For more eco lunch ideas check out Bento Lunchbox.
An Eye on Green School Supplies
School supplies are perhaps the hardest thing to consider going green with when it comes to back-to-school shopping, but making wise choices can actually make a difference in the long run. When shopping for filler paper, notebooks and pencils, don’t settle for the cheapest products available, but choose instead items made from recycled paper and wood. An alternative paper notebook I like is the Writersblok Bamboo Notebook made from bamboo pulp. Also conventional stores usually have a greener notebook available it just costs more than the virgin paper notebooks for some reason.
You can buy eco pencils or dispense with standard wood pencils altogether and opt for a mechanical pencil where the only thing you have to worry about are the graphite refills. The same holds true with pens. While the solid case pens may be the cheapest, try choosing some refillable retractable pens instead. We have some Smens Scented pens made from newspaper and recycled plastic that my kids will be using this year. EcoPencils makes colored pencils too. This Terracycle pencil bag made from recycled juice bags would be an awesome way to carry them. ;)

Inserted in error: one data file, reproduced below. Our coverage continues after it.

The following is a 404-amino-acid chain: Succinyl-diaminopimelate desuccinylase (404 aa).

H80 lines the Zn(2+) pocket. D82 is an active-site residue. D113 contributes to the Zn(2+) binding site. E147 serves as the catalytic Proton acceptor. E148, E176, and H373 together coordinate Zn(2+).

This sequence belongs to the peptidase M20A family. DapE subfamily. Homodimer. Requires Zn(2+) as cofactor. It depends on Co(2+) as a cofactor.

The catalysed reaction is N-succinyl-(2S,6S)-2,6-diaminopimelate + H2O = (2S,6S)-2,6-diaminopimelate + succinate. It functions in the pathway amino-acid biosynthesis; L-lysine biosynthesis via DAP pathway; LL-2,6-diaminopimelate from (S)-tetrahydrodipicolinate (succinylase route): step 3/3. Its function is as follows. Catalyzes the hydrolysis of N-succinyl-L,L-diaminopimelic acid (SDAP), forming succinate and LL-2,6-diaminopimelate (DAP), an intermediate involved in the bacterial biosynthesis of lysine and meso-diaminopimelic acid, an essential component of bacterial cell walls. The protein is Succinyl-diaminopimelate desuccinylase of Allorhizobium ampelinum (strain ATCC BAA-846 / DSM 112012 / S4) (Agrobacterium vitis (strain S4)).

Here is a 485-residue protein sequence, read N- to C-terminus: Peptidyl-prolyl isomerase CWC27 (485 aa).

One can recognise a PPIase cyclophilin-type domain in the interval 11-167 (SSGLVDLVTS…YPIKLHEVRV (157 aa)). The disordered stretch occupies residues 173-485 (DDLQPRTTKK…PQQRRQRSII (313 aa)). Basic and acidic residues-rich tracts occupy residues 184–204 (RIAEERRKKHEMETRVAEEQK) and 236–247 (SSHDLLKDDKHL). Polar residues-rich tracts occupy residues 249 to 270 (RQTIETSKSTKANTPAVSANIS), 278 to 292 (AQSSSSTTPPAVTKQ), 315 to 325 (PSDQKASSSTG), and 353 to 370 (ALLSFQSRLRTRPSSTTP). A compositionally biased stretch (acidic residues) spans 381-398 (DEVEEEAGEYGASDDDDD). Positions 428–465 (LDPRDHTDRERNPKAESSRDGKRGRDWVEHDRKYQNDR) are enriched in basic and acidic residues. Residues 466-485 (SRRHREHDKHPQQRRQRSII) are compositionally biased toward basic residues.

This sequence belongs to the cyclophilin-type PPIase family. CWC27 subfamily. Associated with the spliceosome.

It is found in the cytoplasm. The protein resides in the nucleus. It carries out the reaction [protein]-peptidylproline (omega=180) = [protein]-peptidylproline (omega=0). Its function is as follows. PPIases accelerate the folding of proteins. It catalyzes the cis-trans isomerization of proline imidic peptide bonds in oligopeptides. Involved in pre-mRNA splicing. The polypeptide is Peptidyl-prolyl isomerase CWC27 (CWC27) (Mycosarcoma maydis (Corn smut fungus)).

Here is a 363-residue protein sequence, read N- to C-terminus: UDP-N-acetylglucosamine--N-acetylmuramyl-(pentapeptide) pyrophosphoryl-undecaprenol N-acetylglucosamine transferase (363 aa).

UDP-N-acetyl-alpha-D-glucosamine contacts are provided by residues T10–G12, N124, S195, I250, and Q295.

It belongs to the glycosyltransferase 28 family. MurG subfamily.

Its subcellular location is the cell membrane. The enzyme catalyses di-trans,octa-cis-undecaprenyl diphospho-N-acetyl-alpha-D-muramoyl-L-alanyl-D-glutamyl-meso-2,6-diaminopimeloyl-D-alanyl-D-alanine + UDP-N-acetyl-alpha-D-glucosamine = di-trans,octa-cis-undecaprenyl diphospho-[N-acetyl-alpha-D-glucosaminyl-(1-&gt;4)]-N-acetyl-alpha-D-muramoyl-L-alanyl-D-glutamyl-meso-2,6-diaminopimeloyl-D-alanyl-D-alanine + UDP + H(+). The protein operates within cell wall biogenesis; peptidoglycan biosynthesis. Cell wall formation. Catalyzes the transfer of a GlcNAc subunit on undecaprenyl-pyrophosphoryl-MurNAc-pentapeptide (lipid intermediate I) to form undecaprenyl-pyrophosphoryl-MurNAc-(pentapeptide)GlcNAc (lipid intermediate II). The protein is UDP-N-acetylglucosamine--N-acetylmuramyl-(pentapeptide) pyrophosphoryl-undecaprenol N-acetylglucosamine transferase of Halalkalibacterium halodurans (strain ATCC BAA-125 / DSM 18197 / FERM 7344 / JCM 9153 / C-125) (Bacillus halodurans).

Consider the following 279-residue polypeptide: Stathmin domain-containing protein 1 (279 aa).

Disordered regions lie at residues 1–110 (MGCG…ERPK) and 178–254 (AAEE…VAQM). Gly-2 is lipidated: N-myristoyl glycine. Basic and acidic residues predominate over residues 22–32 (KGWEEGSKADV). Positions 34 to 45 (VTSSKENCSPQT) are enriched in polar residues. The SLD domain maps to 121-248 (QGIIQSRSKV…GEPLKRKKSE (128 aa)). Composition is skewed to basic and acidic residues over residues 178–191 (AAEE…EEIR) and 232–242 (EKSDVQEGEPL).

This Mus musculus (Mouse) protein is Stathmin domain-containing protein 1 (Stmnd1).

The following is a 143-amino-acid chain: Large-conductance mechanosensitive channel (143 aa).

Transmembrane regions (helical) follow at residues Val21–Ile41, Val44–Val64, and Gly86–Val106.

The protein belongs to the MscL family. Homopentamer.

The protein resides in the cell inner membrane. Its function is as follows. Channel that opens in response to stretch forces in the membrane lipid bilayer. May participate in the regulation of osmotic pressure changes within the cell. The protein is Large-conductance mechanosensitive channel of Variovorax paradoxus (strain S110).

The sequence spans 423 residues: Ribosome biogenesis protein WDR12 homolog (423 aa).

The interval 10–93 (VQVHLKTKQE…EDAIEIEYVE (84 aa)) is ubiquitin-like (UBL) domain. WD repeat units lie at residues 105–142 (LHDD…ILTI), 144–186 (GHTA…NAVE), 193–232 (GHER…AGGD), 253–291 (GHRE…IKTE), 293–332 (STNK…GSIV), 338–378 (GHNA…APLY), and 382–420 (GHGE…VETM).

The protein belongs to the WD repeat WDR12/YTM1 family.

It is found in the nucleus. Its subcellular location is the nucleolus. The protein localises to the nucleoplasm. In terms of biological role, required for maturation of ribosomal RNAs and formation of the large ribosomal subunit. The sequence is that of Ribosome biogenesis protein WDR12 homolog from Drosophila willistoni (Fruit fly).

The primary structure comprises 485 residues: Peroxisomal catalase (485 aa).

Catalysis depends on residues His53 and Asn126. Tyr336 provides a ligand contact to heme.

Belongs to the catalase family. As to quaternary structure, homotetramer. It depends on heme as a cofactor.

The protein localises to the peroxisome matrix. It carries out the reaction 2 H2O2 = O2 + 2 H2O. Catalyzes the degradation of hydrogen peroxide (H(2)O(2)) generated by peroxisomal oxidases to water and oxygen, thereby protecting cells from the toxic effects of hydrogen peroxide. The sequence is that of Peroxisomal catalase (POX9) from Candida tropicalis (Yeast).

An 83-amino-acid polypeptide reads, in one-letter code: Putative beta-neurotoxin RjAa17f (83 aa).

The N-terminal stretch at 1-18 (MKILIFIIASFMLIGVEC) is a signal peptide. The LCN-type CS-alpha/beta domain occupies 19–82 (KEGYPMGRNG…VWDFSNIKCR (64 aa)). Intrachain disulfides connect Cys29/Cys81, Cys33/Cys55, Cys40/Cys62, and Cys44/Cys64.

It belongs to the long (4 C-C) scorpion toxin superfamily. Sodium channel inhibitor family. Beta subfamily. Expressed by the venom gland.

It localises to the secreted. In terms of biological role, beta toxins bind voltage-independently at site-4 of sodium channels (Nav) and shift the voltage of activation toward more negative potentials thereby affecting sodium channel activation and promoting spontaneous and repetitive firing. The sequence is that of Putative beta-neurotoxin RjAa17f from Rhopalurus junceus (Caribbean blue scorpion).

And whatever you do, try to keep track of your mainstays from year to year. Re-using things like rulers, calculators, protractors the like may seem time consuming, it can make a decided difference, not just in the cost of your back-to-school supply shopping, but in how much it saves the planet to not have to deal with one more plastic calculator or ruler or protractor in the landfills. Throughout the year you can find these items at yard sales too.
Thursday, July 28th, 2011